Author: Jacobsen, Rebecca, Frankenberg, Erica, & Lenhoff, Sarah Winchell

Title: Diverse Schools in a Democratic Society: New Ways of Understanding How School Demographics Affect Civic and Political Learning

University Affiliation: Michigan State University; Pennsylvania State University

Email: rjacobs@msu.edu

Research Question: This paper considers whether a new framework for conceptualizing school racial composition, including the number and identity of specific racial groups and the stability of those groups, can determine more precisely the ways in which school diversity impacts students’ citizenship learning.

Published: Yes

Journal Name or Institutional Affiliation: American Educational Research Journal

Journal Entry: Vol. 49. No. 5 pp.812-843

Year: 2012

Findings:

  1. Students enrolled in diverse schools did not report having more civic learning opportunities or stronger civic attitudes than students in segregated non-White schools.
  2. A simple categorization of diversity (either diverse or not) revealed no significant differences between students’ political and civic learning opportunities and attitudes. But when the authors include data about the different types of racial groups present in these schools the data tell a different story.
  3. Across all three outcomes, students in Black/White/Latino schools were significantly less likely than students in four-group schools to report positive citizenship, even after controlling for individual and school characteristics.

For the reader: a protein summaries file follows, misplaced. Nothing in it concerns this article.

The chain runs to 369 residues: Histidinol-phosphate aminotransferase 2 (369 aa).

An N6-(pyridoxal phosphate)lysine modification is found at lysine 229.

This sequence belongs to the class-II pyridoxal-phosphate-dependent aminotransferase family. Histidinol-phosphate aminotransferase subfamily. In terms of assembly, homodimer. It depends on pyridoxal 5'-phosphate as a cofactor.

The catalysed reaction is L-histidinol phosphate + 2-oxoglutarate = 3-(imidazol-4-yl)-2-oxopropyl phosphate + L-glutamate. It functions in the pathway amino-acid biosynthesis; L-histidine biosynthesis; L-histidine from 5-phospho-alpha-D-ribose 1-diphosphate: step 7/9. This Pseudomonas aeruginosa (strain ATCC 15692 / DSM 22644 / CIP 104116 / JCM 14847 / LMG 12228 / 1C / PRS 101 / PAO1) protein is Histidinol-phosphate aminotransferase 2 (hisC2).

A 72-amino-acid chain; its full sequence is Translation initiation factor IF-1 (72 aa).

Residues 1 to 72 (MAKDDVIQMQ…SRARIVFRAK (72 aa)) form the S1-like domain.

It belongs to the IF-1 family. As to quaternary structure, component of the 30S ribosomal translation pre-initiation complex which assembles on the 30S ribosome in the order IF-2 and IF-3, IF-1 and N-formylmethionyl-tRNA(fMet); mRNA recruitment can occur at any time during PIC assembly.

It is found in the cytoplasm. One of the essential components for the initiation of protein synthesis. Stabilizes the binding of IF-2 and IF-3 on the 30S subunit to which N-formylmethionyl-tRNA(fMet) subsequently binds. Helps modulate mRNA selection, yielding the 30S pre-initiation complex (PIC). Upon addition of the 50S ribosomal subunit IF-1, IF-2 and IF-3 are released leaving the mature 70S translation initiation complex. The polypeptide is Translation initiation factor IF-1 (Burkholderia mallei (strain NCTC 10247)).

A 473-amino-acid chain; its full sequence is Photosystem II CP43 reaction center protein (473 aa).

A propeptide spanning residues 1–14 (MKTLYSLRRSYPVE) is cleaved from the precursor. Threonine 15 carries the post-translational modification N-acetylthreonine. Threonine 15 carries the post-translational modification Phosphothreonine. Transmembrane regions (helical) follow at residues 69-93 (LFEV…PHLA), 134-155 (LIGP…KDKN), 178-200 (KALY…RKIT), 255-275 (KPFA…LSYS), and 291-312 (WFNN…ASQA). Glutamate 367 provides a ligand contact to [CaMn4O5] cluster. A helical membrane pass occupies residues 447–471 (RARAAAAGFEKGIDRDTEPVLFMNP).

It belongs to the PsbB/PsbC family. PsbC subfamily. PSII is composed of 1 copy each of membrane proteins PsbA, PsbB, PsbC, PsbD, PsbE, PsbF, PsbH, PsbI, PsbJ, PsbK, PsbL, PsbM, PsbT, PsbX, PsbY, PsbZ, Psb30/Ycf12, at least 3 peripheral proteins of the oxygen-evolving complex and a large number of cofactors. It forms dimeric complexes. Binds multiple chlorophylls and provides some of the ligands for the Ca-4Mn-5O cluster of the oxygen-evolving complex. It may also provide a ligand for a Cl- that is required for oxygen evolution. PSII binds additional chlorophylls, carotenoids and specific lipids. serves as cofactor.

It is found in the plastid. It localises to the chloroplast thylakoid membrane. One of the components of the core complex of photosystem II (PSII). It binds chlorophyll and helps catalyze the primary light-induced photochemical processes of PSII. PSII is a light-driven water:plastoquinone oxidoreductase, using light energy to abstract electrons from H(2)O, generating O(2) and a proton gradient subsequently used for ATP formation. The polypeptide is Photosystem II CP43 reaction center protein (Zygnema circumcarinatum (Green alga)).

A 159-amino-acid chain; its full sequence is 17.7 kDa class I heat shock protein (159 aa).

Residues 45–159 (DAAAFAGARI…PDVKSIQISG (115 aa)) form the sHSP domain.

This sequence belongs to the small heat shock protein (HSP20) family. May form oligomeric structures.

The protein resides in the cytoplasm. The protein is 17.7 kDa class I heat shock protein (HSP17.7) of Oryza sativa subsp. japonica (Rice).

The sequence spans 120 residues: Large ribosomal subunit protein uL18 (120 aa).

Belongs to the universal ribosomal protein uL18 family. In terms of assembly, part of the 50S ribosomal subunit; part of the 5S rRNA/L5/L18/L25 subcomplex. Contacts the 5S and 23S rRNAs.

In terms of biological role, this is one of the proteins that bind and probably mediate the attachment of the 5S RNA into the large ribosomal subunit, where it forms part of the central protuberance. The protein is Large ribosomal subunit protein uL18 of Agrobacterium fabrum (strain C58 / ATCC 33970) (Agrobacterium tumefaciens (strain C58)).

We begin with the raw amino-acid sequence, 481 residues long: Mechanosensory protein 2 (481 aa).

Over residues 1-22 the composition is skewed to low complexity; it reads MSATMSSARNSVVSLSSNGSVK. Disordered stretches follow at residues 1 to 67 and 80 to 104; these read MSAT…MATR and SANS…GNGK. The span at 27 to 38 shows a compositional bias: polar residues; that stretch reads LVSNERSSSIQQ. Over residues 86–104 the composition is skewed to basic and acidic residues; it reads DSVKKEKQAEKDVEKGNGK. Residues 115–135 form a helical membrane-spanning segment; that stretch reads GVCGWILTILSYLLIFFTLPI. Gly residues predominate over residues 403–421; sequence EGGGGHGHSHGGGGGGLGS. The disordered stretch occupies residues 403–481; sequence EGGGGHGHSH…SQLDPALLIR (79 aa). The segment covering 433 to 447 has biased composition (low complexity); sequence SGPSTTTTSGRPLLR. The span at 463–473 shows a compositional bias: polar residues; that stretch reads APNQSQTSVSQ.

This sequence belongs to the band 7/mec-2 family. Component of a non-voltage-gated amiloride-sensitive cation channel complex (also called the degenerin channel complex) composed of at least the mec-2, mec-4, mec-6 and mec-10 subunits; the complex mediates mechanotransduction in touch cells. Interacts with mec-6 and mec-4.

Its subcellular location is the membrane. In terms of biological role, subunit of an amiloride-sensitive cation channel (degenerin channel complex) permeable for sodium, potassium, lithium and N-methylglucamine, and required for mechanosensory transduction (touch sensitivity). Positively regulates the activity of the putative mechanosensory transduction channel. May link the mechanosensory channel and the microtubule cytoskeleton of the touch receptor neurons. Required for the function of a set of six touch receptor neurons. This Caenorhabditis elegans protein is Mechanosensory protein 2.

4. Students in Black/Latino/Asian schools were significantly more likely to report that their teachers encouraged civic behavior than students in four-group schools.
  5. Although students in Latino/White schools did not have significantly different attitudes about civic responsibility than students in four-group schools, they were less likely to report positive civic learning opportunities for knowledge and skills and less likely to report that their teachers encouraged citizenship activities.
  6. Students in White/Latino/Asian schools were more likely to report that they believed it was their own and others’ responsibility to be concerned about political and civic issues than the four-group reference group.
  7. Students in segregated Black and in segregated Latino schools were less likely to report learning opportunities for civic knowledge and skills than students in four-group schools.
  8. Students in schools with four racial group are more likely to report civic learning opportunities and positive civic attitudes than students in schools with fewer than four groups.
  9. Students in all other schools were less likely to report civic learning opportunities or positive civic attitudes than students in stably diverse schools none of the school context variables reach statistical significance.

Scholarship Type Journal Article Empirical Research

Keywords: Diversity, High School, Race, Social Capital, Social Studies, Urban Schools

Regions Midwest

Methodologies: Quantitative

Research Designs: Secondary Data, Survey

Method of Analysis: Regression

Sampling Frame: 9th 10th and 11th grade students in Chicago public schools

Sample Types: Population

Unit of Analysis: School, Student

Data Types: Quantitative

Data Description:

Relevance:

Entry Created at: 2016-04-19 23:18:19 UTC
Last Update: 2016-09-09 19:03:13 UTC

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